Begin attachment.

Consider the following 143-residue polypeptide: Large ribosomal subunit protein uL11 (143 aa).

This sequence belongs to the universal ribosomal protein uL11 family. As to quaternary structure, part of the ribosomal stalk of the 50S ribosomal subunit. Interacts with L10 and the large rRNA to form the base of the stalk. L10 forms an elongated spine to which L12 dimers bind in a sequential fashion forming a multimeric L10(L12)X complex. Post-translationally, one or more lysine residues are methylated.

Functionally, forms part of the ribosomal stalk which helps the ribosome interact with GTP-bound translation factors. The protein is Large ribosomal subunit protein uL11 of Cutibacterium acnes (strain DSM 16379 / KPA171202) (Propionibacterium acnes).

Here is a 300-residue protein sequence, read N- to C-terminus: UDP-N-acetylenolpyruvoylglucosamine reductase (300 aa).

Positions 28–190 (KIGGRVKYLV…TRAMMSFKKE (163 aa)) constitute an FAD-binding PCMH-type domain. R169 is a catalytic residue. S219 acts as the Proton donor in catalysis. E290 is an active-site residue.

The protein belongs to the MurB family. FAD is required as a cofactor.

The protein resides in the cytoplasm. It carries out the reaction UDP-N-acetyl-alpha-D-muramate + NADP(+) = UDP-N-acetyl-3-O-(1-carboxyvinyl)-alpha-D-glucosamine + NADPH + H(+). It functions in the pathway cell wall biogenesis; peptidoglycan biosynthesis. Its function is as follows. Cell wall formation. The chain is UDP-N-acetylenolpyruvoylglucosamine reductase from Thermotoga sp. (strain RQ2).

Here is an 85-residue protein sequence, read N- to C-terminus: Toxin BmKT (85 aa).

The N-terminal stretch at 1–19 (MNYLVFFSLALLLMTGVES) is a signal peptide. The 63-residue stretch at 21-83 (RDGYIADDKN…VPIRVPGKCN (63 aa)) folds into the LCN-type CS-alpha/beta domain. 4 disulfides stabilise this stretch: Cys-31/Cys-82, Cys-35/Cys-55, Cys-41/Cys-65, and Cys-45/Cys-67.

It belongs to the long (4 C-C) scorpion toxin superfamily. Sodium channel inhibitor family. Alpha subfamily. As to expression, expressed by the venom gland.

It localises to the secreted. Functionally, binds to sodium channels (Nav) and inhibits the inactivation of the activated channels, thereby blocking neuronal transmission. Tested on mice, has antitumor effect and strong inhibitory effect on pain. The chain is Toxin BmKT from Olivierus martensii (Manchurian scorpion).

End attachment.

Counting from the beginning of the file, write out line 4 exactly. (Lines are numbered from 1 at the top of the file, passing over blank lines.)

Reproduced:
Here is a 300-residue protein sequence, read N- to C-terminus: UDP-N-acetylenolpyruvoylglucosamine reductase (300 aa).